MANUEL: Vote no on CLAY

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Photo by Annelisa Leinbach.

On Wednesday, the Dwight Hall Cabinet will meet to vote on, among other things, whether to grant member status to Choose Life At Yale, which bills itself as Yale’s undergraduate pro-life club.

CLAY is petitioning to join the Social Justice Network, one of four constituent networks in Dwight Hall, an independent nonprofit that is home to more than 90 service- and social justice-oriented student organizations. As the Chair of the Yale chapter of the American Civil Liberties Union (ACLU), a Dwight Hall organization and member of the Social Justice Network, I will be voting not to admit CLAY into Dwight Hall.

This vote is not a question of free speech; Yale students have an incredibly diverse array of backgrounds and opinions, and the range of student organizations on campus rightfully reflects this. Groups like CLAY play an important role in promoting a constructive dialogue on campus about some of the most divisive political issues of our time. Members of CLAY already have every right to express their opinions loudly on campus, and have a number of channels through which they can attain funding. They do not, however, have a claim to membership in Dwight Hall.

To allow CLAY into the Social Justice Network would signal that we consider its work social justice, and would compel Dwight Hall to divert funds away from groups that do important work pursuing actual social justice and helping communities in New Haven and around the world. Social justice means fighting injustice and discrimination, and working to provide everyone with the chance to live a full and enriching life. It is about the equal provision of political, economic and social rights, and it means opening doors and breaking down barriers so that opportunity exists for all people, not just a lucky few. A necessary component of any coherent definition of social justice is bodily autonomy and the ability of all people to make decisions about their futures safely and free of stigma — this means the protection of reproductive rights.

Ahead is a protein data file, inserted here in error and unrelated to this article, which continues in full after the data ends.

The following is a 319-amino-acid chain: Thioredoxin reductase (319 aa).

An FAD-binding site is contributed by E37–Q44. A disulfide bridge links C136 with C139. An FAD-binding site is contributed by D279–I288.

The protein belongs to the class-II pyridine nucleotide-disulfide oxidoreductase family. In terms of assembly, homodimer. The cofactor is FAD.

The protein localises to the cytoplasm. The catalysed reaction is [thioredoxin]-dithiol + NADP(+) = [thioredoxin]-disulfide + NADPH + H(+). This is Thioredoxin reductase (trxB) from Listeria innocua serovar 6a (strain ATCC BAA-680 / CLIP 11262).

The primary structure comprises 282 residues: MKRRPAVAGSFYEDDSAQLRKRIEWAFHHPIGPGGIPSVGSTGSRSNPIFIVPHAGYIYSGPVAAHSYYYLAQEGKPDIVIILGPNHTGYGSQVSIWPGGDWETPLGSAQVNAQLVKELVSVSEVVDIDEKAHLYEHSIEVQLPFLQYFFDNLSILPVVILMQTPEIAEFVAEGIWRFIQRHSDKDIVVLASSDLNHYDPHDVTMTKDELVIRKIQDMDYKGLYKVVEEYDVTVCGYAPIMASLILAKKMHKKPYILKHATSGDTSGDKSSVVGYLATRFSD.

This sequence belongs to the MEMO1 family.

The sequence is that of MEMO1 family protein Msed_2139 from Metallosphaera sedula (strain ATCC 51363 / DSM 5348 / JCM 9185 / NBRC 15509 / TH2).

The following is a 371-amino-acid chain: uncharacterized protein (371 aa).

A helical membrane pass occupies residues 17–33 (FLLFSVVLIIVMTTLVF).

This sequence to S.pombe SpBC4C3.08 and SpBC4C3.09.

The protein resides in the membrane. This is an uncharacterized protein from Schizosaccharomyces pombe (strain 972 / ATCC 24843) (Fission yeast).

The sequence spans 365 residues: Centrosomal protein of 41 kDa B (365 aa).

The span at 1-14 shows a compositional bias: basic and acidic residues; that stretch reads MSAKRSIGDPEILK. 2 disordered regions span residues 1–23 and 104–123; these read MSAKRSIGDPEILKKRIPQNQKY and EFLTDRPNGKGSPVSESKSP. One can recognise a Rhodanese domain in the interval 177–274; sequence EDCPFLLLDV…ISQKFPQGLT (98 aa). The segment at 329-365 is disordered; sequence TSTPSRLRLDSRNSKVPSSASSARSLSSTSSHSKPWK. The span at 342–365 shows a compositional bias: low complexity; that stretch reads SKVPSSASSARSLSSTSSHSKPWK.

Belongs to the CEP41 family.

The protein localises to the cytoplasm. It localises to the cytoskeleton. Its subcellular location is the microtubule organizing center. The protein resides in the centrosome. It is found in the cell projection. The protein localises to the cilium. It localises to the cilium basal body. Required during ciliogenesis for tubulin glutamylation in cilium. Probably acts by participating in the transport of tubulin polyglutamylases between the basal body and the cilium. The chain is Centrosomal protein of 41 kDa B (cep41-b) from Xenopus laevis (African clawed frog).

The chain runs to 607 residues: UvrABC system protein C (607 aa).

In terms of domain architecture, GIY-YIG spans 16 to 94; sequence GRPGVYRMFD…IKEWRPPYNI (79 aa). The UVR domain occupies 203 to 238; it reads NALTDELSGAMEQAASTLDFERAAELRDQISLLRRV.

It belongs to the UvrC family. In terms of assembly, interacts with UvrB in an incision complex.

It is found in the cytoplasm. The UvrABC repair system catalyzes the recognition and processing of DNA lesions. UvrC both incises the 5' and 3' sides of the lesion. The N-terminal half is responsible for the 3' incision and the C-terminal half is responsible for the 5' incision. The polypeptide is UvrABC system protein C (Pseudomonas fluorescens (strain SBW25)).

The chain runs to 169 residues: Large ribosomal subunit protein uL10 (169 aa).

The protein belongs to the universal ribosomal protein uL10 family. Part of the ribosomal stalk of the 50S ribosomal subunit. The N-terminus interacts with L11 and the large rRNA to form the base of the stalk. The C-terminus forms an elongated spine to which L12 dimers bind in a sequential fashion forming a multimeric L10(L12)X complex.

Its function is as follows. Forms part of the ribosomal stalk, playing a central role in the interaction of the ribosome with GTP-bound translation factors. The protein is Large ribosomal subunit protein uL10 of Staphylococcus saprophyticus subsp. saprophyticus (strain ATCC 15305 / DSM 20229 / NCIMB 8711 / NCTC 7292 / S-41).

The pro-life, anti-choice agenda stands in the way of gender equity, and thus in the way of social justice. Through legislation, deception and stigma, it seeks to limit reproductive freedom and the ability of women to control their own futures. I believe that these goals are antithetical to the concept of social justice and if fulfilled, would undermine the push for a free, just and equal society.

To see the effects of today’s pro-life ideology, one need only look to the multitude of state governments that are using all means possible to shut down clinics and place burdensome and intrusive regulations on abortion. Around the nation, protesters outside abortion clinics stigmatize a decision that should be left up to a women, her doctor, family members and loved ones. So-called “crisis pregnancy centers” mislead and deceive women, under the guise of impartiality, about the consequences of abortion. In my mind, those advocating to legally and socially limit reproductive choice are working against the goals of social justice.

I do not seek to impose my own definition of social justice onto anyone else. Members of the Yale ACLU gave significant thought to our decision not to support CLAY’s entry into Dwight Hall — that discussion was healthy and productive. I urge leaders and members of other Dwight Hall groups to consider what social justice means to them and make an informed, conscientious decision on Wednesday. If you, like we did, come to see the importance of the movement for gender equity and reproductive freedom in any larger pursuit of social justice, then vote no on CLAY.

Andre Manuel is a sophomore in Pierson College. Contact him at andre.manuel@yale.edu .

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